Department of Public Information · News Coverage Service ·
1 December 1997
SECRETARY-GENERAL STRESSES FIRM COMMITMENT OF UNITED NATIONS
IN SUPPORT OF MIDDLE EAST PEACE PROCESS
On International Day of Solidarity with Palestinian People,
Kofi Annan Says Essential to Create Political, Economic Conditions for Peace
Following is the statement of Secretary-General Kofi Annan on the occasion of the International Day of Solidarity with the Palestinian People, observed today:
The annual observance of the International Day of Solidarity with the Palestinian People is an occasion to remember, to reflect and to renew our commitment.
Since the General Assembly decided on 29 November 1947 to partition Palestine, each of my predecessors has been deeply involved in the search for an equitable and peaceful settlement of this issue.
They have also mobilized the resources of the entire United Nations family to provide humanitarian and development assistance. I pledge to continue these efforts.
This commemorative event provides an opportunity to remind the international community that the question of Palestine, which lies at the centre of the Arab-Israeli conflict in the Middle East, remains unresolved despite the many efforts made over the years and the undeniable achievements of the peace process which began at Madrid in 1991.
With the signing of the historic Declaration of Principles on 13 September 1993 and subsequent agreements which we refer to as the Oslo process, Israelis and Palestinians embarked on the road to mutual reconciliation and a negotiated peace. We must commend their courage.
It was also reassuring that earlier this year, after a lengthy delay, the Protocol concerning the redeployment in Hebron was signed. It is now of the utmost importance to prevent those achievements from dissipating, and to build on them to fulfil the hopes of all the peoples of the region for a future of peace.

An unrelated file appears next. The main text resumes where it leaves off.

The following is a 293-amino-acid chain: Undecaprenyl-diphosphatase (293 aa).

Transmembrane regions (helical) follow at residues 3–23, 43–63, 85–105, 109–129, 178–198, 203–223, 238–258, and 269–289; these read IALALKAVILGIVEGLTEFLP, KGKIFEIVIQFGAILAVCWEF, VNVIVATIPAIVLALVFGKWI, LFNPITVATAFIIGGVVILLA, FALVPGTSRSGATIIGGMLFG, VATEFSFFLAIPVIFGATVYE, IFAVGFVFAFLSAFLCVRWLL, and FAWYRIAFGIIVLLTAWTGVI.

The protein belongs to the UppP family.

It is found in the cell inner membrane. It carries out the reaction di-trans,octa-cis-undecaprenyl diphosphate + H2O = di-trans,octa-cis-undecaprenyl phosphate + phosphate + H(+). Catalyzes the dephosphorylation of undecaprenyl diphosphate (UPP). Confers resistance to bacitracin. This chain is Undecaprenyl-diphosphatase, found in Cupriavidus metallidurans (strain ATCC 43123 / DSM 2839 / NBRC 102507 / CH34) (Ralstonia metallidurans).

Regrettably, developments since then have sparked concern that the peace process is in jeopardy, compelling me to voice dismay at horrifying acts of violence against innocent civilians. At the same time, I have appealed to the parties not to let themselves be swayed by these tragic incidents; but rather to intensify their efforts to overcome the obstacles that stand in the way of a speedy return to the peace process.
I have called on the parties to take measures, in a spirit of partnership, to restore mutual confidence.
I have called on them to resume negotiations in earnest towards implementation of the agreements already reached, and towards a final settlement.
I am encouraged that the parties were able to resume talks in Washington recently. I sincerely hope that, with the help and involvement of the co-sponsors of the peace process, they will be able to make progress on the outstanding issues; I hope that it will also become possible to resume talks on the other tracks of the Middle East peace process.
As public opinion surveys and mass demonstrations have made absolutely clear, the vast majority of Palestinians and Israelis want a just peace that would enable them to live normally, side by side.
It is essential to create the political and economic conditions that will enable this hope to become reality.
Recent events, as well as deliberations in the Security Council and the General Assembly, including its Tenth Emergency Special Session, have highlighted the fundamental importance of respect for the provisions of international law and of full implementation of the agreements already reached. Also apparent is the urgent need to make tangible progress towards a comprehensive, just and lasting settlement based on Security Council resolutions 242 of 1967, and 338 of 1973. The promotion of social and economic development and of cooperative relationships throughout the region is essential to create an environment favourable to a lasting peace.
The United Nations continues to attach the utmost importance to improving the living conditions in the Palestinian territories as an essential accompaniment to the peace negotiations. In this regard, I have been seriously concerned at the steady economic decline in the West Bank and in Gaza, particularly in the light of prolonged closures and other punitive measures. We now need real progress in the fields of employment, health, education, and development.
Enormous challenges remain. The deteriorating conditions on the ground have set back some of our efforts. I believe that the international community can, and must, go further.
In this context, the serious financial situation faced by UNRWA must be addressed; this is essential to ensure that the quality and level of services for Palestine refugees can be maintained as an essential contribution to stability in the area.
Today, I wish to take this opportunity to renew the firm commitment of the United Nations system in support of the peace process. I should like to extend my thanks to the Committee on the Exercise of the Inalienable Rights of the Palestinian People, for organizing this observance.
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